Just like your favorite jam, things are going to get a bit funky on Dead.net over the next week or so. Community accounts will be temporarily closed October 16th-17th and may be under further maintenance through October 22nd. But rest assured, we will be back up and better than ever shortly thereafter. Stay tuned!
Dave's Picks Volume 3
October 22, 1971
Cover Art by Scott McDougall
REPLACEMENT SHIPPING UPDATE (October 22, 2012): The replacement units for Dave's Picks: Volume 3 have begun to ship out to those that reported their order missing. We again apologize for the delay and inconvenience, and we thank you for your patience. Sincerely, The Dead.net Team
DAVE’S PICKS VOL.3 FEATURES SHOWS FROM KEITH’S FIRST TOUR!
This product is officially SOLD OUT. Stay tuned for news on Dave's Picks Volume 4.
In all the years that archival Grateful Dead recordings have been coming out, there have been just three from the red-hot fall of 1971, Keith Godchaux’s landmark first tour with the band. Those would be Dick’s Picks Vol. 2, a rippin’ single-disc release of the second set of the group’s Halloween show at the Ohio Theatre in Columbus, Download Series Vol. 3 from the 10/26 Rochester show and Road Trips Vol. 3 No. 2 from November 15, 1971 in Austin, Texas. Now there is a fourth: Dave’s Picks Vol. 3 features the complete October 22, 1971 concert from the beautiful Auditorium Theatre in Chicago on two discs, with a third disc culled from the previous night’s scorcher at the same venue.
Keith came into the band in mid-September ’71, at a time when Pigpen was desperately ill and the band was hungering for something new to help fill out their sound. A sparkling pianist, Keith was a complete unknown at the time, yet, miraculously it seemed, fit in with the Dead immediately. The live “Skull & Roses” double-album (recorded in the winter-spring of ’71) had just come out, and the band was still enjoying a surge of unprecedented popularity since Workingman’s Dead and American Beauty were released the previous year. They were on a roll!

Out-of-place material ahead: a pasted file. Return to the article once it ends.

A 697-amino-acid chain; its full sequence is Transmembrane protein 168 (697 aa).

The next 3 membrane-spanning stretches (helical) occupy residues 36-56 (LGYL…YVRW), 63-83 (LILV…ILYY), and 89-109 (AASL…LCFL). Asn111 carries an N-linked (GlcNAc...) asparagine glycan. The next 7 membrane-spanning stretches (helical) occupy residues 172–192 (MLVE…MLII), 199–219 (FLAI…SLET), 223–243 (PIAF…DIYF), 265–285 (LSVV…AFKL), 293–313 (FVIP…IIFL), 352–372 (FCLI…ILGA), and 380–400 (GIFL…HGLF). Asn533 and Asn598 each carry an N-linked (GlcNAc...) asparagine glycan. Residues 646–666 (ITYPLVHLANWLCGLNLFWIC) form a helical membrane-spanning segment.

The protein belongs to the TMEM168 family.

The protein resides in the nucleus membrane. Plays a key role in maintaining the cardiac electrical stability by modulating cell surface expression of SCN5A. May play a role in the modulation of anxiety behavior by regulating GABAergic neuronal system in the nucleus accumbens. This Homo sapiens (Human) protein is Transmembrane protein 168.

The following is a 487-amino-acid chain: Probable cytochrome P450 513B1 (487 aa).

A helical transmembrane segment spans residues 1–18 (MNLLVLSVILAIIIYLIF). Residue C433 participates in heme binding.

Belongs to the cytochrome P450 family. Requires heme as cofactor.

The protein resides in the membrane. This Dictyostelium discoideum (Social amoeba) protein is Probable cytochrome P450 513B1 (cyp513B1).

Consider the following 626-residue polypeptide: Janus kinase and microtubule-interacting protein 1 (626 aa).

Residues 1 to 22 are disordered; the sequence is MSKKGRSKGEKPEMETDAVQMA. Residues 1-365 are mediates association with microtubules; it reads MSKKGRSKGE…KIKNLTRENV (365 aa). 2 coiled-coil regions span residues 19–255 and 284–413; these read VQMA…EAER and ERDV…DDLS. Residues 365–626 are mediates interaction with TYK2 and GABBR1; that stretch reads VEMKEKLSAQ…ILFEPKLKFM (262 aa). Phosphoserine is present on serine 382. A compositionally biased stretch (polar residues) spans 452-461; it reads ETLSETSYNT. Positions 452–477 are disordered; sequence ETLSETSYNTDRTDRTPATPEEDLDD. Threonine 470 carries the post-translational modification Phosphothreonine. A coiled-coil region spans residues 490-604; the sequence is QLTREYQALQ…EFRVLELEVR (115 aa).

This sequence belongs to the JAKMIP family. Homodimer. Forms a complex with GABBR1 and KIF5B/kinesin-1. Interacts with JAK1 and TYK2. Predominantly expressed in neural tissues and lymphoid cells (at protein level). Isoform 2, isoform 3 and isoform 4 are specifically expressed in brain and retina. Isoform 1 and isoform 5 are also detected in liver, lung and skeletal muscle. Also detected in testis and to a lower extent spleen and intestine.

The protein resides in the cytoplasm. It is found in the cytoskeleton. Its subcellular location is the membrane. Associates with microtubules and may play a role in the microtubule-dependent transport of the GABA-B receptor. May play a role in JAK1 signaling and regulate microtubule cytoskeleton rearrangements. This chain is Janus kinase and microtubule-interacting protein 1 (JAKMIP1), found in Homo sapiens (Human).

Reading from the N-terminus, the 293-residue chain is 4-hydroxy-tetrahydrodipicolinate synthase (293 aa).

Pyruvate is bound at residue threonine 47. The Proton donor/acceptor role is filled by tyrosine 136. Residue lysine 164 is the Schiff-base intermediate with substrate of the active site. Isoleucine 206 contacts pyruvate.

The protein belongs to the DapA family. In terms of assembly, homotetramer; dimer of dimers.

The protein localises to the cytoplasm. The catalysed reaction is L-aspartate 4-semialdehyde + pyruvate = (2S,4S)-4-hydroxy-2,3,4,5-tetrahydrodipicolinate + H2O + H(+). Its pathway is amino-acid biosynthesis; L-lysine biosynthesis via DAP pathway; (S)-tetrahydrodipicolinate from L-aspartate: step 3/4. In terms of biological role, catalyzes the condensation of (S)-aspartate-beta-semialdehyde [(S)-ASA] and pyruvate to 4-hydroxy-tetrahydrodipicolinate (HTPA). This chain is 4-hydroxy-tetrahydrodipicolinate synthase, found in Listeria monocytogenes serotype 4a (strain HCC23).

Never ones to rest on their laurels, however, the band continued their torrid pace of introducing new songs: “Sugaree” and “Brown-Eyed Women” first appeared in the summer of ’71, and that fall, when the band with Keith hit the road, starting out in Minneapolis (10/19) and then moving on to Chicago (10/21-22), they had a whole bunch of other freshly minted tunes waiting to be born—“Tennessee Jed,” “Jack Straw,” “Mexicali Blues,” “Ramble On Rose,” “Comes A Time” and “One More Saturday Night,” all of which appear on this set.
The sparkle and verve that Keith brought to the band is immediately apparent, as he tears through rockers and bouncy mid-tempo numbers with the confidence of someone who had been playing this music forever. If the quiet keyboardist was nervous or unsure of himself on this first jaunt, it certainly wasn’t apparent. And you can feel the electricity in the rest of the band, as Jerry, Phil, Bob and Bill absorb and play off of the amazingly inventive musings of their new recruit. Of course Pigpen’s absence was deeply felt (and the band acknowledged it at every stop), but Keith’s entrance was so seamless and the energy he injected into the music so impressive, the group didn’t appear to lose any of the momentum they had been building tour after tour.